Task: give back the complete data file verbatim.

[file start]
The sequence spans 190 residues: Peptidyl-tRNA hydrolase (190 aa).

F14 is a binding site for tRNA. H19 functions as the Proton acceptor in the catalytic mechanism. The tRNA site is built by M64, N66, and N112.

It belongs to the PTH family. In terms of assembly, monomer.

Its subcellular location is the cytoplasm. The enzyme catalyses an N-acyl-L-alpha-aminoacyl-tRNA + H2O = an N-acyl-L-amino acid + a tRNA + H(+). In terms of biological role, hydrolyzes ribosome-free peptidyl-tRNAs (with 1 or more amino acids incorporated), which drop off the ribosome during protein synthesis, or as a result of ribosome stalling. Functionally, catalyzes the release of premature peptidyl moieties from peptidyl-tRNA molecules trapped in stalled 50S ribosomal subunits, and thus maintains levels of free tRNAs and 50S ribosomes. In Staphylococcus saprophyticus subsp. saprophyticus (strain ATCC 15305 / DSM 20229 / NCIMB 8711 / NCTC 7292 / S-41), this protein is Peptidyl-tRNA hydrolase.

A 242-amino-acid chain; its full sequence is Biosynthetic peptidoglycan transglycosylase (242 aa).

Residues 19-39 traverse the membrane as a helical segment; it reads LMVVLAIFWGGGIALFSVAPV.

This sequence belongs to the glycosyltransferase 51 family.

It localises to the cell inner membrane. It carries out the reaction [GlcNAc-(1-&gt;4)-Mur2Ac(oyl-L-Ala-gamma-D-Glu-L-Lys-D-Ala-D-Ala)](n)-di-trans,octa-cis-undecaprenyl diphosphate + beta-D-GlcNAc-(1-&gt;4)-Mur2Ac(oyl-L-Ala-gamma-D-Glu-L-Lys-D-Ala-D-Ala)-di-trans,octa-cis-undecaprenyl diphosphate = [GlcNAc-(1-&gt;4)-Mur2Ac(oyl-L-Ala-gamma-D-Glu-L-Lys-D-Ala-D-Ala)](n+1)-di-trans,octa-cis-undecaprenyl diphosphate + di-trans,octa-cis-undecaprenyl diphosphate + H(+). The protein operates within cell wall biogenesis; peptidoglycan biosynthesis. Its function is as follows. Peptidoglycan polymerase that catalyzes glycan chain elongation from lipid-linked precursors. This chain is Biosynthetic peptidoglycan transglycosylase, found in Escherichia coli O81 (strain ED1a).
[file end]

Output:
The sequence spans 190 residues: Peptidyl-tRNA hydrolase (190 aa).

F14 is a binding site for tRNA. H19 functions as the Proton acceptor in the catalytic mechanism. The tRNA site is built by M64, N66, and N112.

It belongs to the PTH family. In terms of assembly, monomer.

Its subcellular location is the cytoplasm. The enzyme catalyses an N-acyl-L-alpha-aminoacyl-tRNA + H2O = an N-acyl-L-amino acid + a tRNA + H(+). In terms of biological role, hydrolyzes ribosome-free peptidyl-tRNAs (with 1 or more amino acids incorporated), which drop off the ribosome during protein synthesis, or as a result of ribosome stalling. Functionally, catalyzes the release of premature peptidyl moieties from peptidyl-tRNA molecules trapped in stalled 50S ribosomal subunits, and thus maintains levels of free tRNAs and 50S ribosomes. In Staphylococcus saprophyticus subsp. saprophyticus (strain ATCC 15305 / DSM 20229 / NCIMB 8711 / NCTC 7292 / S-41), this protein is Peptidyl-tRNA hydrolase.

A 242-amino-acid chain; its full sequence is Biosynthetic peptidoglycan transglycosylase (242 aa).

Residues 19-39 traverse the membrane as a helical segment; it reads LMVVLAIFWGGGIALFSVAPV.

This sequence belongs to the glycosyltransferase 51 family.

It localises to the cell inner membrane. It carries out the reaction [GlcNAc-(1-&gt;4)-Mur2Ac(oyl-L-Ala-gamma-D-Glu-L-Lys-D-Ala-D-Ala)](n)-di-trans,octa-cis-undecaprenyl diphosphate + beta-D-GlcNAc-(1-&gt;4)-Mur2Ac(oyl-L-Ala-gamma-D-Glu-L-Lys-D-Ala-D-Ala)-di-trans,octa-cis-undecaprenyl diphosphate = [GlcNAc-(1-&gt;4)-Mur2Ac(oyl-L-Ala-gamma-D-Glu-L-Lys-D-Ala-D-Ala)](n+1)-di-trans,octa-cis-undecaprenyl diphosphate + di-trans,octa-cis-undecaprenyl diphosphate + H(+). The protein operates within cell wall biogenesis; peptidoglycan biosynthesis. Its function is as follows. Peptidoglycan polymerase that catalyzes glycan chain elongation from lipid-linked precursors. This chain is Biosynthetic peptidoglycan transglycosylase, found in Escherichia coli O81 (strain ED1a).